Patientia. That is, patience. Born in 2014 in the forest of Barrea lake in Abruzzo, and then practiced in natural places, in consecrated churches and not, Patientia is a performance of intercession. Before being a performance, Patientia is a wild prayer that approaches very slowly and it is extremely connected to the place where it expresses itself, as a tragic contact with the forces of the living.

It was born where I grew up. The forest in which it was born is a forest submerged by the lake for most of the year, and when the lake recedes the trees show their beards, the roots, that look like animal paws on trees that push upwards as to form a cathedral. The image recalls wild totemic figures and as it enters the prayer, as it comes in deep contact with the creatural need, the figure deforms to the point of being unrecognisable. The disturbing force of the figure actually opens to the tenderness of listening, even when it breaks into a silent scream. The materials I use are plaster, roots, animal remains, hemp, the same materials that I use in my sculptures, which are nothing more than the calcification of that same force that moves the performance.

Who are the artists, philosophers and writers that inspire you and why?

I am in constant conversation with the presences that influence and influenced me. I live of encounters. This has always been a focal point in my entire secret life. However, I have always been late in meeting the references I needed. And maybe it was lucky. Having not had a linear artistic training (no academy, no attendance of educational artistic environments, I come from writing) I met my mentors within my own work and not by direct means. Poetry nourished the image, as well as philosophy, literary essays. Epistolary move me. The beauty of reading Blanchot, Maurece Merleau Ponty’s spiritual direction, Kafka’s ambiguity and all his world riding in the opposite direction, Borges’ stellar synthesis along with his Minotaur Asterion who guided the last years of my photographic work, Celan’s devastating poetry, Amelia Rosselli who, with her short circuits, releases the energy of the word like discharges on a weak heart, Rilke’s eternal that shines even from under the doors when all the entrances are sealed, the otherworldly meditation of fur Alina by Arvo Part, Slotedijk with his intellectual wildness who awakened me asking account of me and my joy, Olivier de Sagazan the performer who as a blood relative surviving in this world expresses in the male form what I am in the female and with whom I hope to meet, shortly, in our space, Nicola Samori who is the artist whose greatness expands each one of my icy mornings and Agostino Arrivabene whose magnitude of flowering and desiccation kneads the body of a grace I still do not access. The diaries of Delacroix reading Rubens, Bachelard’s poetics of space of and Artaud’s voiding fire, the survival of Thoreau’s natural limit, Miodrag Pavlovic’s world at the end of the world, the writings of the mystics between saints and poets…Just think that my sculptural work started with a book of medieval mysticism. In a book in my possession was written that saints, when with fever, were healed with chalk and I, who suffered from very high fevers for an autoimmune disease that was taking over me, went to the chemist to ask for plastered bandages and everything ended up in my work…What do I need the dimension of the dream for when reality is so open?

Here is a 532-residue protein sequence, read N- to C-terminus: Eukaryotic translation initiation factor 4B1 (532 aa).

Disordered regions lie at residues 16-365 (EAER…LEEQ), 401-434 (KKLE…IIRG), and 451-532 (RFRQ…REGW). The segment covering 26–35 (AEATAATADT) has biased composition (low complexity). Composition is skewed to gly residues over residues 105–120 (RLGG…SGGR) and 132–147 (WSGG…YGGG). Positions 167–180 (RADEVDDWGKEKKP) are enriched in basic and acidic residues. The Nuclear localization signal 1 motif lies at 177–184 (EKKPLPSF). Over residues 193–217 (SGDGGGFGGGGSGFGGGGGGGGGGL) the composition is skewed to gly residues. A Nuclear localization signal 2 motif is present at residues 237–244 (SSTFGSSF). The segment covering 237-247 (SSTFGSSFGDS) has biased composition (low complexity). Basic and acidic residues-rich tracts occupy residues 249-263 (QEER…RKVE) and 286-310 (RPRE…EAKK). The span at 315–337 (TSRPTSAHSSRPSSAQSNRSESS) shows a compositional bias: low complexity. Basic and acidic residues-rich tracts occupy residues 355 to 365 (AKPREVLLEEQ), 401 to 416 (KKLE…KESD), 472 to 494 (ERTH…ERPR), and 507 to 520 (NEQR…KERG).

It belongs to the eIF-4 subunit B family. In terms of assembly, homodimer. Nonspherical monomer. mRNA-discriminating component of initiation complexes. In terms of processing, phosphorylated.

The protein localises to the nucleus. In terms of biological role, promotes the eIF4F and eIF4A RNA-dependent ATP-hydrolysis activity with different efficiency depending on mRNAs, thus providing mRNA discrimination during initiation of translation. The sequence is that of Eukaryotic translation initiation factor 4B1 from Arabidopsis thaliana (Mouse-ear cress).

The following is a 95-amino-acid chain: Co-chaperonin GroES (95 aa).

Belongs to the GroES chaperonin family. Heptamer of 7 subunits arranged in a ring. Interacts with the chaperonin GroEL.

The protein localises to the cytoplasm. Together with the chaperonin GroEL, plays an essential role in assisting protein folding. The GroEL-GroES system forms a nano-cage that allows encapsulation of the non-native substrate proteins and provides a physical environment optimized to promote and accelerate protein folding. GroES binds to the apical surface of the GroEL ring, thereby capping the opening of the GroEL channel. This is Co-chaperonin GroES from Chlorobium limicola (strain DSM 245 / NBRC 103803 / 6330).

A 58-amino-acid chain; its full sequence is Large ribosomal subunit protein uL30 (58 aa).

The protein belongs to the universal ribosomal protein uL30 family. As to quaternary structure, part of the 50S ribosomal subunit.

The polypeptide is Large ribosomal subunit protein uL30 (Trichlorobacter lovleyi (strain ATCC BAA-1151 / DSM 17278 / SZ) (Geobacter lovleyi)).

What are your future plans?

I have two exhibitions for 2021, one in Florence and one in Rome, these will cover my entire self-portrait production and we are planning a catalogue as well. But this is a prelude to an autobiography in form of works. As for the rest, my plans are getting up at 5.30, going to the studio. As I do every morning.